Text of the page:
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acre-feet August bench mark Bishop bridge cable canal cent channel is straight charge composed contained Creek Daily gage height Date datum December depth Discharge measurements ditch diverts DRAINAGE BASIN east elevation enters equals Falls February feet per second flood flow flume foot Fork gaging station gate Geological Survey head Hydrographer inches initial point irrigation January July June June July Lake land left bank located lower March Maximum Mean Gage mean velocity miles minute Month November obtained October Oreg overflow Owens Owens Lake point for soundings rating table right bank River RIVER DRAINAGE rock Santa second-feet Sept September side slop Smith square feet stages station was established stream tests tributary turbine United States Geological Valley vertical Wash Water-Supply Papers wheels Width
Page 4 - Second-feet per square mile" is the average number of cubic feet of water flowing per second from each square mile of area drained, on the assumption that the run-off is distributed uniformly both as regards time and area. "Run-off in inches...
Page 131 - The serial publications of the United States Geological Survey consist of (1) Annual Reports, (2) Monographs, (3) Professional Papers, (4) Bulletins, (5) Mineral Resources, (6) Water-Supply and Irrigation Papers, (7) Topographic Atlas of United States — folios and separate sheets thereof, (8) Geologic Atlas of United States — folios thereof.
Page 5 - British imperial gallons per second. 1 second-foot for one year covers 1 square mile 1.131 feet or 13.572 inches deep. 1 second-foot for one year equals 31,536,000 cubic feet. 1 second-foot equals about 1 acre-inch per hour.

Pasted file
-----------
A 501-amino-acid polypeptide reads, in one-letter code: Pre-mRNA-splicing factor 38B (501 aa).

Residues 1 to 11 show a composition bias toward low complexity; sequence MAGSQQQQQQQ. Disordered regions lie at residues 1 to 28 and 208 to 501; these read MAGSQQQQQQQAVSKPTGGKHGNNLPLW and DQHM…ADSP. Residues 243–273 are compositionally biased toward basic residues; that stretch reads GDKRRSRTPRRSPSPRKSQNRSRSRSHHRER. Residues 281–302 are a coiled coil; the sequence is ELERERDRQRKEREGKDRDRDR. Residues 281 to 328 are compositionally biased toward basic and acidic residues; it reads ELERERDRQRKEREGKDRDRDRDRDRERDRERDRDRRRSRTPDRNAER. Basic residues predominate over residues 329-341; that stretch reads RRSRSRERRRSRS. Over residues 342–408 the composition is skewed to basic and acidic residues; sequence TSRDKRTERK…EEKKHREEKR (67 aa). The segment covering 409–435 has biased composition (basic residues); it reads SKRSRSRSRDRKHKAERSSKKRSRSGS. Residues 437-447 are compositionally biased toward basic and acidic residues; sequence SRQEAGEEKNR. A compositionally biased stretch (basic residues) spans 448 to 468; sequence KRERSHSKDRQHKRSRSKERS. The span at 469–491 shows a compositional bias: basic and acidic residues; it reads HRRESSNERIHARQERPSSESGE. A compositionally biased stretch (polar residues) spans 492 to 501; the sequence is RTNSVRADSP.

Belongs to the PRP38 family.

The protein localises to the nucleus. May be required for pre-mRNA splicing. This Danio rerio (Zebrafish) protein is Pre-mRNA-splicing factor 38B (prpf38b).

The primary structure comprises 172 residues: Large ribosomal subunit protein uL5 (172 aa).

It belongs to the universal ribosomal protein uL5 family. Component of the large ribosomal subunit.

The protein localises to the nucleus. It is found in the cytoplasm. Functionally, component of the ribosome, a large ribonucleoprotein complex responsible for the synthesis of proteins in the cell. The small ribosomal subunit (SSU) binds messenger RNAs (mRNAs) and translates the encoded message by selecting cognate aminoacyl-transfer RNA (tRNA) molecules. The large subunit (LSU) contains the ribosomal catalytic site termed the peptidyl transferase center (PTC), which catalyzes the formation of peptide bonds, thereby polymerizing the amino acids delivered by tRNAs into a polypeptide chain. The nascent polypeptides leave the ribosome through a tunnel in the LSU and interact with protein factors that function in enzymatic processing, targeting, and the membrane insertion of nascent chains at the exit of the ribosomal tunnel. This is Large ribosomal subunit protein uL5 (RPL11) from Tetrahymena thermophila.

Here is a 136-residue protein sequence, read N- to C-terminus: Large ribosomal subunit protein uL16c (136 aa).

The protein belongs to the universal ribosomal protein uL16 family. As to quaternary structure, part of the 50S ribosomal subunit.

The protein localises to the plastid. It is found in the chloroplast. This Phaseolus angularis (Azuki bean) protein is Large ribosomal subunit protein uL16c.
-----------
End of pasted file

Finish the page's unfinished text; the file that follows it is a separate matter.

Page 4 - Underground waters of Tennessee and Kentucky west of Tennessee River and of an adjacent area in Illinois, by LC Glenn.
Page 3 - DEFINITION OF TERMS. The volume of water flowing in a stream — the "run-off" or "discharge" — is expressed in various terms, each of which has become associated with a certain class of work. These terms may be divided into two groups: (1) Those which represent a rate of flow, as secondfeet, gallons per minute, miner's inches, and...
Page 2 - Run-off" (depth in inches) is the depth to which the drainage area would be covered if all the water flowing from it in a given period were conserved and uniformly distributed on the surface. It is used for comparing run-off with rainfall, which is usually expressed in depth in inches. An "acre-foot...
Page 5 - States gallons equals 3.07 acre-feet. 1,000,000 cubic feet equals 22.95 acre-feet. 1 acre-foot equals 325,850 gallons. 1 inch deep on 1 square mile equals 2,323,200 cubic feet. 1 inch deep on 1 square mile equals 0.0737 second-foot per year. 1 foot equals 0.3048 meter. 1 mile equals 1.60935 kilometers.
Page 2 - ... for the day when the mean gage height was highest. As the gage height is the mean for the day, it does not indicate correctly the stage when the water surface was at crest height, and the corresponding discharge was consequently larger than given in the maximum column. Likewise, in the column of "Minimum" the quantity given is the mean flow for the day when the mean gage height was lowest. The column headed "Mean" is the average flow in cubic feet for each second during the month.
Page 4 - ... was highest. As the gage height is the mean for the day it does not indicate correctly the stage when the water surface was at crest height, and the corresponding discharge was consequently larger than given in the maximum column. Likewise, in the column headed "Minimum" the quantity given is the mean flow for the day when the mean gage height was lowest. The column headed "Mean" is the average flow in cubic feet for each second during the month.